Australians will no longer be able to access Truvada  through the Pharmaceutical Benefits Scheme (PBS), however, the Australian Federation of AIDS Organisations (AFAO) assures users that generic brands are an equivalent substitute.

Truvada is a brand name for pre-exposure prophylaxis (PrEP), a combination of emtricitabine/tenofovir which has proven to be up to 99 percent effective in reducing risk of HIV transmission.

American pharmaceutical company, Gilead, manufactures Truvada as well as a similar drug, Descovy, which has a slightly modified ingredient base.

A long patent battle has raged in the US between Gilead and other interested parties, making Truvada expensive and inaccessible for many Americans, and heavily government subsidised in Australia.

The patent has effectively expired and emtricitabine/tenofovir is available for general production which means other pharmaceutical companies can manufacture a generic equivalent to Truvada.

On its PBS website, the Australian Government Department of Health describes how it treats premium brand and generic products:

Manufacturers can develop generic equivalents and apply to have them listed on the PBS. In doing this, manufacturers need to ensure that they comply with the relevant legislation applicable to patents. These brands are clinically equivalent and must undergo the same strict quality controls. Although these brands are designed to act on the body in exactly the same way, they are usually cheaper than the originator brands.

The Australian Government, through the PBS, subsidises up to the price of the lowest priced brand (except in those instances where the lowest priced brand has, as part of its price, a therapeutic group premium). This means that consumers may have to pay extra for more expensive brands (those with a brand premium). This extra amount does not count towards their PBS safety net threshold.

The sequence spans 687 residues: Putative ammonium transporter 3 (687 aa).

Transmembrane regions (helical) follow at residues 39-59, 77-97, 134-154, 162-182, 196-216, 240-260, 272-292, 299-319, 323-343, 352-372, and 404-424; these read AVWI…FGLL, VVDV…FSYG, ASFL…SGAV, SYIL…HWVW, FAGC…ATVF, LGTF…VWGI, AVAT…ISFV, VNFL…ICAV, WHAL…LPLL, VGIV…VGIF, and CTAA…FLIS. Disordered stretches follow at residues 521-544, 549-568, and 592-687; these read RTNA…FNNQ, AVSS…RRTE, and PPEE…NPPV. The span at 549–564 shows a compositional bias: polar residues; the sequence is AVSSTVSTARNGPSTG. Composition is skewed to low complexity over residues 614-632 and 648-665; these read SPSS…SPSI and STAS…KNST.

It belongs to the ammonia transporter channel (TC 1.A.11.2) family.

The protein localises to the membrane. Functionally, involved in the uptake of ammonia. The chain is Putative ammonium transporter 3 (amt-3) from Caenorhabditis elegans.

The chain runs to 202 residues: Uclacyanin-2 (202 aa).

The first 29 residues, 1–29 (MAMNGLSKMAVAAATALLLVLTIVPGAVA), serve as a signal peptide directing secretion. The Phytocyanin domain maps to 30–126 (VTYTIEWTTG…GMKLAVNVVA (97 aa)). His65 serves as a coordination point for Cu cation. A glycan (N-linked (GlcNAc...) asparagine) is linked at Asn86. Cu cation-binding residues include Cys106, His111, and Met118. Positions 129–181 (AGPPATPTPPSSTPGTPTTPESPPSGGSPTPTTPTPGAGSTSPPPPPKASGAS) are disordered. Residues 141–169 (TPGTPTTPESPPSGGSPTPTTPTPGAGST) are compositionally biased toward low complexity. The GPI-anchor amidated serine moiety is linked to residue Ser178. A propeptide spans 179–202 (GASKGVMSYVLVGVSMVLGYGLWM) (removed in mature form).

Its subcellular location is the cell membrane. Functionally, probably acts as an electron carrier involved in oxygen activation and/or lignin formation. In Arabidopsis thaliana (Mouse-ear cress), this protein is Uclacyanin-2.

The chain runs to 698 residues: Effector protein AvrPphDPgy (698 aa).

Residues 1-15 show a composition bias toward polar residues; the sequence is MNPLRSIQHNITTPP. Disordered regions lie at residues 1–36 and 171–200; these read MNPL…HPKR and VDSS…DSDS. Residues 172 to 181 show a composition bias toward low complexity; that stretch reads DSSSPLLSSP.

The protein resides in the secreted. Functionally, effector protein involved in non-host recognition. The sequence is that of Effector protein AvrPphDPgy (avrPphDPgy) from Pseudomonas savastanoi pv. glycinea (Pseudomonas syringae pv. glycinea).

Truvada has been delisted from the PBS subsidy as of April 1, 2020, but generic options are still covered.

The National Association of People With HIV Australia released a statement assuring users:

“Community members eligible for PrEP can access generic versions of Truvada supplied by Apotex, Mylan and Lupin Generic Health. The drugs manufactured by these three suppliers contain the same active ingredients as Truvada.”

“PrEP continues to be available to everyone who has a prescription for it in Australia. While four types of PrEP were previously available there are now three. But there is absolutely no disruption to the quality or supply of this important medicine.”

ACON CEO Nicolas Parkhill reiterates that HIV negative people using PrEP can rest assured that this effective HIV prevention tool can still be accessed through the PBS as normal.

“These generic versions of PrEP work no differently to Truvada, providing the same protection. The ingredients contained in generic PrEP work in exactly the same way as Truvada and delivers the same clinical benefits.

People living with HIV that use Truvada as part of their treatment can access the same medication just under a different brand name. We thank those in our communities that choose to take PrEP as part of the HIV prevention strategy, and for continuing to look after their health and the health of their partners.”

People on PrEP wishing to use a generic brand should consult their doctor first. While generic products contain the same active ingredients as premium brands, they may differ in shape, size, colour and packaging, or contain inactive ingredients that should be considered.

Information and support:

HIV and LGBTI Health in NSW – https://www.acon.org.au

HIV and LGBTI Health in Victoriahttps://thorneharbour.org

For PrEPhttps://getprepd.org.au
For HIV treatmenthttps://napwha.org.au/treatment
Find your nearest HIV prescriberhttps://www.ashm.org.au/prescriber-locator/
For information on HIV prevention – https://endinghiv.org.au/

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